Feeds

IBM PC celebrates silver anniversary

Misty eyed hack remembers when....beer was 60p a pint

  • alert
  • submit to reddit

High performance access to file storage

Nostalgia The IBM compatible PC turns 25 this weekend.

Yes, a quarter of a century ago IBM interrupted the start of the grouse shooting season to launch its first green screen little counting machine.

The first PC was a mere snip at around $1,500. To put that in perspective a pint of lager back then would have set you back around 60 pence. The IBM PC ran something called MS-DOS on a 4.7MHz processor made by an up and coming Silicon Valley firm called Intel.

Don’t remember the big day? Can’t say we blame you. Kraftwerk may have been in the charts with Computerlove, but lets face it, they were a bunch of very strange Germans. In fact you were probably still recovering from the street parties accompanying the marriage of Charles and Diana. Or perhaps you were puzzling over the launch of this thing called MTV? Or lets face it, you probably hadn’t been born yet.

Even if you were lucky enough to have one of these things on your desk back then, windows were something you opened in the summer cos you didn‘t have air conditioning. The Internet was something to do with a football club in Italy, applications were something you wrote by hand when you wanted a new job, and a CD drive meant a late night taxi ride through Soho.

By 1985, only 13 per cent of homes in the UK had home PCs, according to government stats. And few of those were likely to have been IBM Compatibles.

But as virtually everyone knows, IBM boffins patched the thing together from odds and sods and standard parts and never got round to patenting the design. Which meant that within a couple of years lots of bright sparks started putting together their own “IBM compatibles”. Next thing you know, Microsoft launched Windows and half the world was introduced to the joy of watching a little hour glass flip up and down while you waited for something to happen.

Thankfully someone went ahead and invented broadband, while Intel, and others, eventually produced chips fast enough to allow you to do something a bit more interesting that run spread sheets. By 2002 over half of UK homes had PCs.

Still, if beer was still 60p a pint, we'd all be doing something a bit more fun than relying on a grey/beige box for our entertainment.®

Bootnote

PCWorld has one of the original IBM PCs on display at its store at Staples Corner in North London.

High performance access to file storage

More from The Register

next story
Audio fans, prepare yourself for the Second Coming ... of Blu-ray
High Fidelity Pure Audio – is this what your ears have been waiting for?
Dropbox defends fantastically badly timed Condoleezza Rice appointment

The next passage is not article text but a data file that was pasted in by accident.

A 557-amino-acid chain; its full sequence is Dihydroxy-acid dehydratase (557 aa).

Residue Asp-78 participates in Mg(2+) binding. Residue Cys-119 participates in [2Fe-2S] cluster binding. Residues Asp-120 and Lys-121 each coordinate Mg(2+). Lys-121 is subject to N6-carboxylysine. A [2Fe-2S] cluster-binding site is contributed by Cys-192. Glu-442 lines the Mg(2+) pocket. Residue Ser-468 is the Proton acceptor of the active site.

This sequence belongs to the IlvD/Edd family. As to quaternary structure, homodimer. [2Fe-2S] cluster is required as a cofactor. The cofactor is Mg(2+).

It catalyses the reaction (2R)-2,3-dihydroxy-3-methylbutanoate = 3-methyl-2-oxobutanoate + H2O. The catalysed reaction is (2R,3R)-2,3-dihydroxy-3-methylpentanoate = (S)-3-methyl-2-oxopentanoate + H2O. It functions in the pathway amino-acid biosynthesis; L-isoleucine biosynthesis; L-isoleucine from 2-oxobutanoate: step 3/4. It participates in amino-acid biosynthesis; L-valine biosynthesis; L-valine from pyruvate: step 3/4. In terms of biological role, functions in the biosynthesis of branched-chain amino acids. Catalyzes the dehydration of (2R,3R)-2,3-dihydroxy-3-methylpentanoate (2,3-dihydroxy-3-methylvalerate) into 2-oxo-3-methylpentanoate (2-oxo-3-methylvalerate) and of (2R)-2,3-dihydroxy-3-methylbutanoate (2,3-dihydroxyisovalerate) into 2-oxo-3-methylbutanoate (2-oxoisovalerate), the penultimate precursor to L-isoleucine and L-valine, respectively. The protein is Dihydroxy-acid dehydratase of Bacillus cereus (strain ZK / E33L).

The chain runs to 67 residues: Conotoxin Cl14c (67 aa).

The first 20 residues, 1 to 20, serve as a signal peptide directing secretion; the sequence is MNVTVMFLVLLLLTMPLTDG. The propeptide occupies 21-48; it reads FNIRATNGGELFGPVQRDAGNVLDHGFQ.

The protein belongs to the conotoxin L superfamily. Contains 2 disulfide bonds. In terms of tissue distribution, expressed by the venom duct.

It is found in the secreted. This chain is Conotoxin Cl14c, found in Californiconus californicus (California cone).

'Nothing is going to change with Dr. Rice's appointment,' file sharer promises
MtGox chief Karpelès refuses to come to US for g-men's grilling
Bitcoin baron says he needs another lawyer for FinCEN chat
Zucker punched: Google gobbles Facebook-wooed Titan Aerospace
Up, up and away in my beautiful balloon flying broadband-bot
Nokia offers 'voluntary retirement' to 6,000+ Indian employees
India's 'predictability and stability' cited as mobe-maker's tax payment deadline nears
Apple DOMINATES the Valley, rakes in more profit than Google, HP, Intel, Cisco COMBINED
Cook & Co. also pay more taxes than those four worthies PLUS eBay and Oracle
It may be ILLEGAL to run Heartbleed health checks – IT lawyer
Do the right thing, earn up to 10 years in clink
France bans managers from contacting workers outside business hours
«Email? Mais non ... il est plus tard que six heures du soir!»
Adrian Mole author Sue Townsend dies at 68
RIP Blighty's best-selling author of the 1980s
prev story

Whitepapers

Mainstay ROI - Does application security pay?
In this whitepaper learn how you and your enterprise might benefit from better software security.
Five 3D headsets to be won!
We were so impressed by the Durovis Dive headset we’ve asked the company to give some away to Reg readers.
3 Big data security analytics techniques
Applying these Big Data security analytics techniques can help you make your business safer by detecting attacks early, before significant damage is done.
The benefits of software based PBX
Why you should break free from your proprietary PBX and how to leverage your existing server hardware.
Mobile application security study
Download this report to see the alarming realities regarding the sheer number of applications vulnerable to attack, as well as the most common and easily addressable vulnerability errors.